Thursday, May 27, 2010

A Happy Medium

by Drew Martin

Every medium has a set of attributes that either attract or repel an artist. Most artists dabble in various media but feel at home in one, which is what we typically know them by: Richard Serra/heavy metal; Andy Warhol/silkscreen paintings. There are also artists who are perpetually footloose and freely jump between media.

Fortunately, what is now defined, practiced and admired as "art" comprises a wide spectrum, which can range from steel work to sewing and might even be left to words or ephemeral gestures.

I did a photo shoot/photo show nearly a fortnight ago. To everyone involved, I was the photographer, while I told myself I was simply the artist using photography. The photo "happening" was successful on many fronts but I still had a very uneasy feeling about the medium and my association with it.

Photography puts a lot of equipment between the artist and the art, which the photographer typically tries to hide. The act of taking pictures can feel intrusive, which I tried to remedy by responding to the notion of "taking pictures" with a show about "giving pictures," in which all the subjects took their portraits home.

I feel alienated by the camera's techno-magical workings and the photograph's hyper-realistic immediacy and photography is not as creative and contemplative a medium (for me) as, for example, drawing is, so it can never intellectually or imaginatively satisfy me the same way. It does not mean I will abandon it. I will simply return to it when it seems fitting for another project.

Media are the variables to the constant urge/need to create or express something. At the same time a medium is the constant to the variables of emotion and experience.

Therefore an artist can continually seek new media, which are most aligned with his or her nature (or fleeting moods), or he or she can excel with what he or she has at hand and is most comfortable with.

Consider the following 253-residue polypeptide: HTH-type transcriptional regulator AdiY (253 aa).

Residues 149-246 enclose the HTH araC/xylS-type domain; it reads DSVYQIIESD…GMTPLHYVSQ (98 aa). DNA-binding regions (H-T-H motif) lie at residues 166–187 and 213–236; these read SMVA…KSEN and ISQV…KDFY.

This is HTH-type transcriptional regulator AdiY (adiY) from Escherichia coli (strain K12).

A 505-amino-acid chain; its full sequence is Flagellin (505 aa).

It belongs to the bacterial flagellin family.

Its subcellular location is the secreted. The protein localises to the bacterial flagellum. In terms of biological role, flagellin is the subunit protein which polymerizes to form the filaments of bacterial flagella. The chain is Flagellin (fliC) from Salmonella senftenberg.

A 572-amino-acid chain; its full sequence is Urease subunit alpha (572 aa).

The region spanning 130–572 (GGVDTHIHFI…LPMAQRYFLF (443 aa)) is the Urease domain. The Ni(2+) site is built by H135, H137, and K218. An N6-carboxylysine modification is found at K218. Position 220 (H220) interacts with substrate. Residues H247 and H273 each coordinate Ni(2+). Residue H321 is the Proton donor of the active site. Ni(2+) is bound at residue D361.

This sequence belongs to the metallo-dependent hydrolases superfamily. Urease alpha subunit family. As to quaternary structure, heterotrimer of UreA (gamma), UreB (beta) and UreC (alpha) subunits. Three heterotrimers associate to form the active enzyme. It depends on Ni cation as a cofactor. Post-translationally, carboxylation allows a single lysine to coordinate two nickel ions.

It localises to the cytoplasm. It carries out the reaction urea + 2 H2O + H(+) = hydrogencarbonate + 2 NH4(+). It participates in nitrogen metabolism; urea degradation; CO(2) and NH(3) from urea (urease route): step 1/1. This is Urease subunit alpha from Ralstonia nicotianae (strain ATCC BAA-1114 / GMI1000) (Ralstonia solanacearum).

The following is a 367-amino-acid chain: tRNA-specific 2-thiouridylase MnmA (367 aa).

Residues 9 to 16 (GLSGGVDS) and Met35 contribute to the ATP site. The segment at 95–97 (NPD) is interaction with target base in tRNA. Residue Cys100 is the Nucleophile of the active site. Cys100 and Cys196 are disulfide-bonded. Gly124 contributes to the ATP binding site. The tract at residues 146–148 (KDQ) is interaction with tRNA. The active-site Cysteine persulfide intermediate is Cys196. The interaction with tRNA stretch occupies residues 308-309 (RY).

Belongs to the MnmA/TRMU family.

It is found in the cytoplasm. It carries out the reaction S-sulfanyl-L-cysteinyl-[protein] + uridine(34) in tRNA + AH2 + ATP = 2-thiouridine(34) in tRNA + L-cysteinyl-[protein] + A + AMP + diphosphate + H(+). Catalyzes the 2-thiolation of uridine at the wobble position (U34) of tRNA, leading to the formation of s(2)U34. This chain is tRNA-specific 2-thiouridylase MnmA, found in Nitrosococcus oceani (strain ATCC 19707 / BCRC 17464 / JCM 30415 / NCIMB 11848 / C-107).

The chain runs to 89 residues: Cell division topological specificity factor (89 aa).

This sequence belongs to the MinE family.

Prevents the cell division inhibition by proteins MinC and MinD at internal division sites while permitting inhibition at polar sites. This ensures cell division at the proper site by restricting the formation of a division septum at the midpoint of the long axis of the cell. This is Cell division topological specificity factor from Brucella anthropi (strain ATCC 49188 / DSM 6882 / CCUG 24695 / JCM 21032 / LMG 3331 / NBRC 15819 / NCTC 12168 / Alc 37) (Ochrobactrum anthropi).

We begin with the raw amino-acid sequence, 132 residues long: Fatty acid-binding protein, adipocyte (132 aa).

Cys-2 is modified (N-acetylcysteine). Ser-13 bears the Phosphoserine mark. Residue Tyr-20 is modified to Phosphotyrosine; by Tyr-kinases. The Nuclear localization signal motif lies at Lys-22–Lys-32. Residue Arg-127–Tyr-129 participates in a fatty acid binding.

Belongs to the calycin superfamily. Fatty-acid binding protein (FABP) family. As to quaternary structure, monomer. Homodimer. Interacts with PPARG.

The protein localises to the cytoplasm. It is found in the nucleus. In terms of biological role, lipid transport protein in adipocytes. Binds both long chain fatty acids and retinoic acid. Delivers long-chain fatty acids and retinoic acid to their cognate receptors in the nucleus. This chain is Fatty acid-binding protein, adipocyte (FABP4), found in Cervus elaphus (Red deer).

When I studied sculpture in the early 1990's with Ann Hamilton I was trying everything. After two years with Anne, she pulled me aside and told me, in a slightly scolding voice, that I really needed to "sink my teeth into something." It was sound, guiding advice she was giving me before she left teaching for a while to pursue her own career as an artist. She knew me well and seemed unsettled that I was more about experimenting than developing my own voice and finding a niche to settle into. The thing is, not much has changed. I am still a very elusive artist and I am quick to turn my back on anything that starts to feel redundant and obvious.

You often hear artists speak about how a specific medium "saved" them from the unknown. For Kara Walker, it was the black paper cutouts. For Julian Schnabel, it was the broken plate paintings. The main reason why I am writing this posting is because I think the medium often gets in the way of what most artists could/should be doing. Especially with someone who sets out wanting to make art and heads straight for a traditional medium, which ultimately causes frustration. The artist needs to look beyond the medium and the studio and all the other trappings and reach back to the creative joy in his or her childhood, when he or she was making cakes or piƱatas or simply drawing with a stick in sand between waves.

Finding the right medium is really an intuitive search, but the artist should consider many factors such as: availability, cost, health, safety, scalability, skill required, labor intensity, audience, storage, accumulation, weight, mobility, permanence and the bliss factor.

Although it hard for an artist to recognize the limits of a medium up close, they are easy to see from a distance. Some paintings simply want to and need to be bigger, while others want to be a something completely different. Just as some sculptures really want to be glossy fiberglass blobs, while others want to be precious metal statues, or even videos of themselves.

Sometimes the relationship of the artist to his or her medium becomes stagnant or the medium does not grow with the artist. Drawing, for example, is a great asocial activity but as an artist matures and develops more social skills, that which was once comforting in solitude, may feel as constricting as Norman Bates' "mother".

I am still not sure what medium I am best suited for, perhaps it is drawing. I know it is not marble or oil paints or photographs. In a certain way, I feel this blog is my medium on which I can cobble together all my interests and make this electronic collage of all my projects and thoughts.